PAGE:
The Civil War began 150 year ago at 4:30 a.m. on April 12, 1861 with an attack on the Union base at Fort Sumter in Charleston, S.C. The first part of this video is an excerpt from Ken Burns' Civil War documentary.
While historians agree that the root cause of the Civil War was slavery, a recent survey by the Pew Research Center shows that the American public is sharply divided on this historical point. The poll revealed that 48 percent said the Civil War was mainly about states' rights, 38 percent said mainly about slavery and nine percent said both.
A panel of historians discussed this with Judy Woodruff including Edna Medford of Howard University who commented, "I think Americans, unfortunately, don't know our own history, first of all. And, at some point, of course, after the war, the nation sort of came together and decided that it was going to forget what the real cause was, because it was too painful to remember that slavery was what divided the nation."
Walter Edgar from the University of South Carolina remarked, "I think, among white Southerners, there is -- there's disagreement. Some would say states' rights. Some would say slavery. I have even heard the tariff mentioned. Very few people talk as much about the election of Lincoln, although that was a defining factor in South Carolina's decision to secede." Despite the disagreement on the root causes on the Civil War, some of the wounds of the bloodiest war in U.S. history have yet to heal.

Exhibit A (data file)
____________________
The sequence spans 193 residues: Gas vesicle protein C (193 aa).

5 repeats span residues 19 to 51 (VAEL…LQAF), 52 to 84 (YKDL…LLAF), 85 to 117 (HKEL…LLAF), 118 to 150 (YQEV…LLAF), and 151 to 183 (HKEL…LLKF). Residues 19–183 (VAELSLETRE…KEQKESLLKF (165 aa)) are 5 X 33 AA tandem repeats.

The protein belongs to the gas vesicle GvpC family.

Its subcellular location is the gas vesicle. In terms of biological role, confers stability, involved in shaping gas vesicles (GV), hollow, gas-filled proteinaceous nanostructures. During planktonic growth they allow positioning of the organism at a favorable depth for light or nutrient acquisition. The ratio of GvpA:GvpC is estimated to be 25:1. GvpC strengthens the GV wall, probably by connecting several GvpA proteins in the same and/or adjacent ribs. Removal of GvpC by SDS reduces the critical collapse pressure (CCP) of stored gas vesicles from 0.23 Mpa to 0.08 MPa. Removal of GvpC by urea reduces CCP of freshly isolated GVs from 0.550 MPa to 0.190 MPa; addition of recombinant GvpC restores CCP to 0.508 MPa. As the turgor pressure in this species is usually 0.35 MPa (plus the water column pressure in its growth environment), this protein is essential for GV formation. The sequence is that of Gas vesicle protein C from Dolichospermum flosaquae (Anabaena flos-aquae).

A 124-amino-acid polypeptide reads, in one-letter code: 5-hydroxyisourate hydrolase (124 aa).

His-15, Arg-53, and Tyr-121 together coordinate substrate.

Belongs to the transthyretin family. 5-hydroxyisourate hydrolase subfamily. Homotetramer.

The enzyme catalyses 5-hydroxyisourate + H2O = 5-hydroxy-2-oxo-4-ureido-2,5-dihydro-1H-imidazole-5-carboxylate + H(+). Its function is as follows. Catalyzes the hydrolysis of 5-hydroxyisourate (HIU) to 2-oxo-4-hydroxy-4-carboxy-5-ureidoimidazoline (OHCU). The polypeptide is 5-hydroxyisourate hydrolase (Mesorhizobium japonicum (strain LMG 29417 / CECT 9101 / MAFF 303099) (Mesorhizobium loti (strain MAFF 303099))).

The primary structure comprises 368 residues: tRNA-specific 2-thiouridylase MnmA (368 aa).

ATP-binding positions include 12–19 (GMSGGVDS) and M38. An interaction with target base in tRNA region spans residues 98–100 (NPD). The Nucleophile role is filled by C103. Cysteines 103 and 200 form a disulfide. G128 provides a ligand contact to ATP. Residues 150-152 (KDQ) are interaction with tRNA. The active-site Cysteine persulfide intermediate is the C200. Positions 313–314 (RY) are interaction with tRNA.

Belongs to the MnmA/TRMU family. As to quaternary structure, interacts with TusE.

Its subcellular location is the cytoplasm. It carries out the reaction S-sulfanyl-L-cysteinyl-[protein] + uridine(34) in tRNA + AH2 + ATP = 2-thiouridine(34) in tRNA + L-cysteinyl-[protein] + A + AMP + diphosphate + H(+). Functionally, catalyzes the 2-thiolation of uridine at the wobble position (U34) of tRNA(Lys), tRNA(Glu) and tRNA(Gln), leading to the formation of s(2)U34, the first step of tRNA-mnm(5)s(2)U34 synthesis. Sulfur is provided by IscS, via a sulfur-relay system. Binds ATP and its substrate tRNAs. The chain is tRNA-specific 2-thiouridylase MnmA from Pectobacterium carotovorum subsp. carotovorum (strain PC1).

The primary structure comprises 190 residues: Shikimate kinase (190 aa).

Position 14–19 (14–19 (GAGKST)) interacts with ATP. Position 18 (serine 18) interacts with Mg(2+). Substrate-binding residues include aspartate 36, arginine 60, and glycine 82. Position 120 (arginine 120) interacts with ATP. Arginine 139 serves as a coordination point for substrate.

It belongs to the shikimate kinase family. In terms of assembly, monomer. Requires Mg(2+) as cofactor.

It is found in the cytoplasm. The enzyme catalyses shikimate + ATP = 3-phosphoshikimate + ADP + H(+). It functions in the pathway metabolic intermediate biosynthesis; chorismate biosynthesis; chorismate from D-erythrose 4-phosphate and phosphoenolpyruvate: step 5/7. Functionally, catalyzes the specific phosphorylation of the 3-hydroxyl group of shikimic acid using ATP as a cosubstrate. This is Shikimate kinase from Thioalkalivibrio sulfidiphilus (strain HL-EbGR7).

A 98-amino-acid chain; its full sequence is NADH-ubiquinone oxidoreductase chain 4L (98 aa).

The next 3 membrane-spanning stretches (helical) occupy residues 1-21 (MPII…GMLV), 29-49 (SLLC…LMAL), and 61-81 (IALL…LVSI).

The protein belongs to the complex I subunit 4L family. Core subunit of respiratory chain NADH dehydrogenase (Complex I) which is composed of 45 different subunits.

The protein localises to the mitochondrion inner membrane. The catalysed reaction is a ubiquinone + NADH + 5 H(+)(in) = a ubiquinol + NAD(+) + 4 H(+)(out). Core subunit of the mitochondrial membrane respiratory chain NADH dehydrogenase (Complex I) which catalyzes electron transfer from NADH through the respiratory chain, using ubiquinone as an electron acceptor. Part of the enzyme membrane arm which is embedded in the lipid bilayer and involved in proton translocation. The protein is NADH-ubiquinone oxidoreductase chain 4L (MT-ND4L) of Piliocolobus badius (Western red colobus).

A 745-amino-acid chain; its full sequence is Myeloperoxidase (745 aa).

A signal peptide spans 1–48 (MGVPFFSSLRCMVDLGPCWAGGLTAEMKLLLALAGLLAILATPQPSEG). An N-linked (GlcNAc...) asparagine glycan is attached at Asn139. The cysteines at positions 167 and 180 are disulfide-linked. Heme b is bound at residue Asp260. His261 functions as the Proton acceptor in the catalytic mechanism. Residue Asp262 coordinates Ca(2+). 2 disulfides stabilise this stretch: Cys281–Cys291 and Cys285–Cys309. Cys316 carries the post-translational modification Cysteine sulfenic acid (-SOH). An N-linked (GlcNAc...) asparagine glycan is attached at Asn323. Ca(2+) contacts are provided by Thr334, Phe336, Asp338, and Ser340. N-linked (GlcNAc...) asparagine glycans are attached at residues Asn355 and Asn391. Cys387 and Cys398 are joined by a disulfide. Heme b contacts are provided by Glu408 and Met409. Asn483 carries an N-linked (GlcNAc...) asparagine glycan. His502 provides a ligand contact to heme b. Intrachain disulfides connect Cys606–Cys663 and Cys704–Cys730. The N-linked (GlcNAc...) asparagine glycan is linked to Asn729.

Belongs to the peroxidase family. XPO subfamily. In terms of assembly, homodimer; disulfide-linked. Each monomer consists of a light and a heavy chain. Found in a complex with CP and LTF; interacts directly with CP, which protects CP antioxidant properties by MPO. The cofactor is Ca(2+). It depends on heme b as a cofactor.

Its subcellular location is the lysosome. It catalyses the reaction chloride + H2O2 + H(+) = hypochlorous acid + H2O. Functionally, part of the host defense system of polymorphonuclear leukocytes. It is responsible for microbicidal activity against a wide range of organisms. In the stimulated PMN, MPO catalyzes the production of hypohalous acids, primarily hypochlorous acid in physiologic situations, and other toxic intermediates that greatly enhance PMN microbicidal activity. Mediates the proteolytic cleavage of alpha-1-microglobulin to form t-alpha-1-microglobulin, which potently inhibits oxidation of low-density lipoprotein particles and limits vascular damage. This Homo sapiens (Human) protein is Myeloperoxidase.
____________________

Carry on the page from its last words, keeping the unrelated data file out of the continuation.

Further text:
Despite some controversy during the centennial commemoration that occurred at the height of the Civil Rights movement, many historians and Southerners are aiming to move forward commemorating the events without celebrating the painful memories of chattel slavery.
"But I think Americans, unfortunately, don't know our own history, first of all. And, at some point, of course, after the war, the nation sort of came together and decided that it was going to forget what the real cause was, because it was too painful to remember that slavery was what divided the nation." Edna Medford, Howard University
"Well, we had a critical moment in the understanding of the Civil War and the nature of engagement with the Civil War that happened around the time of the centennial, 50 years ago, when the centennial and the civil rights movement were occurring pretty much simultaneously." Drew Gilpin Faust, Harvard University
"Well, clearly, the nation -- the Civil War was a crucial dilemma, crucial point in American history. And it changed us. And it made us one nation. In a little state like South Carolina, over 30 percent of the eligible white male population died in the war. That's twice the figure that the European nations lost in World War I, where they supposedly all lost a generation." Walter Edgar, University of South Carolina
1. What caused the American Civil War?
2. Why is slavery important to the history of the United States?
3. How has the United States changed since 1861? 1911? Since 1961?
1. What is the best way to commemorate controversial events in American History such as the Civil War? How can people who see the Civil War's legacy differently listen and learn from each other?
2. When did you first learn about the history of slavery in the United States? How did it make you feel?
3. If you were in charge of teaching the Civil War in your school, how would you do it?
4. According to the Pew Research Center poll 48 percent of Americans believe the Civil War began because of states’ rights while 38 percent believe it began because of slavery. What do you think about these results? Why do you think the American public is divided on this historical fact?